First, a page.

“As long as I remain an invitee to the Genetic Engineering Approval Committee (GEAC), I can assure you that Bt brinjal will not get approval for commercial cultivation,” Dr Pushpa Bhargava, founder director of the Centre for Cellular & Molecular Biology (CCMB) assured a packed house at Bharat Bhawan in Bhopal. He was speaking at the Madhya Pradesh launch of Mahesh Bhatt’s documentary film “Poison on the platter.” (Mar 2, 2009).
While Pushpa Bhargava explained the inherent dangers in the transgenic brinjal (Bt brinjal) that is being pushed through and the failure of the regulatory system to ensure biosafety, film maker Mahesh Bhatt said that the film has succeeded in igniting a ‘fire’ in the hearts of the people. This ‘fire’, he said has now spread to Madhya Pradesh. “Nothing can stop it, not even the deafening silence in the media, which is deliberately trying to play it down.”
Madhya Pradesh media however did not disappoint him. The cameras kept on clicking, and questions from the reporters seemed never ending. The coverage next day was also astounding.
“There is a similarity here that I see with the Bhopal Gas tragedy. A young journalist, Mahesh Pandey, had warned about the impending disaster in his article in Jansatta, the Hindi newspaper. If only the government and the powers that be had listened to him, the disaster could have been averted. And then it happened. Bhopal can never erase that disaster, that human tragedy from its memory. I see a similar disaster awaiting with our food now, this time with genetic modifications,” warned the director of the film, Ajay Kanchan.
The film did its magic. The audience was visibly moved. People responded with anger, and volunteered to take this message forward. The young college students, and they had come in large numbers, promised to take the message of the film in the colleges/universities. “We feel like launching a movement to save our food,” a young college student got up and said. “Allow me to make copies this film, and you will see what the youth can do,” he added.
Mahesh Bhatt later said that it was heartening to see people’s response building up. He could feel the pulsating pulse, and as he said nothing can stop this ‘fire’ from spreading now. Talking to him later, I told him that I have tremendous faith in peoples’ power. History tells us that whenever people have understood the essence of any cause, they have pursued it vigorously and eventually made the governments to behave. I have seen that happening time and again, and I am sure people of this country have the power to force the government to stop flirting with biotech companies.
“We have launched a campaign to declare Madhya Pradesh GM Free,” Nilesh Desai, from Sampark in Jhabua, told the gathering. He said in the days to come 10,000 petitions will be signed by the people and faxed to the Prime Minister as well as the Chief Minister. Soon after the launch ceremony was over, a delegation had walked to the Chief Minister’s residence and presented the first set of petitions to his office. A coordination committee of NGOs, civil society groups and farmer organisations has been formed to plan and execute this initiative.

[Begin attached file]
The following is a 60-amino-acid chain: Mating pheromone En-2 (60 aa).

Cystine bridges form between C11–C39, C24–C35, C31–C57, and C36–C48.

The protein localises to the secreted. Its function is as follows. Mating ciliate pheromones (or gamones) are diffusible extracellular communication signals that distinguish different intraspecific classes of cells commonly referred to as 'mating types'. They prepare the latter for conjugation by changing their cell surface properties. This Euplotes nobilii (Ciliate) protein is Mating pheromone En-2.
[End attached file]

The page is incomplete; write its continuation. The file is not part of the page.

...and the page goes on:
There was a time when people wouldn’t understand why we were trying to stop them for cultivating Bt cotton, Nilesh Desai said. But now, more and more farmers and even seed suppliers are coming out in support. This has given them more encouragement, and I am sure people will soon realize that the technology being pushed and promoted in agriculture does not benefit the farmers, the soil, the environment. Such technologies only benefit the agricultural scientists and the agribusiness companies, and therefore the nexus is quite apparent.
Traveling through the country, I am becoming increasingly convinced that agricultural scientists need to be held accountable. The main reason behind the collapse of the Green Revolution that is evident from the spate of farmer suicides and the desire of farmers to quit agriculture is because of the faulty technologies that are being relentlessly pushed in the name of increasing productivity. These technologies actually help only the companies, and the scientists are aware of it. Unless they are held accountable for any negative consequences of what they promote, agriculture may never be resurrected in a true and meaningful manner.
Isn’t it a sad reflection on the way we promote governance, good governance. The 9/11 attacks on the twin World Trade Towers resulted in the death of about 3,000 and the world went topsy turvy. In India, over 200,000 farmers have taken the fatal route in the past 15 years to escape growing indebtedness arising from the failure of technologies, and yet no scientist or policy maker or agriculture minister has ever been held responsible.
When a bridge in the heart of a city collapses, we take the engineer to task. When a doctor’s negligence causes the death of a patient, we hold him responsible. But how come we let agricultural scientists get away for their role in farmers suicide? How come we don’t even see a link between technology and farmers death? It is primarily for this reason, in our inability to point a finger at them, that they are more than keen to promote unhealthy and risky technologies like GM crops. The reason is simple. They have nothing to lose. They will never be held responsible for the destruction it might eventually result in. They will happily retire, like the real beneficiary of such useless technologies.
We as a nation will continue to pay the true price.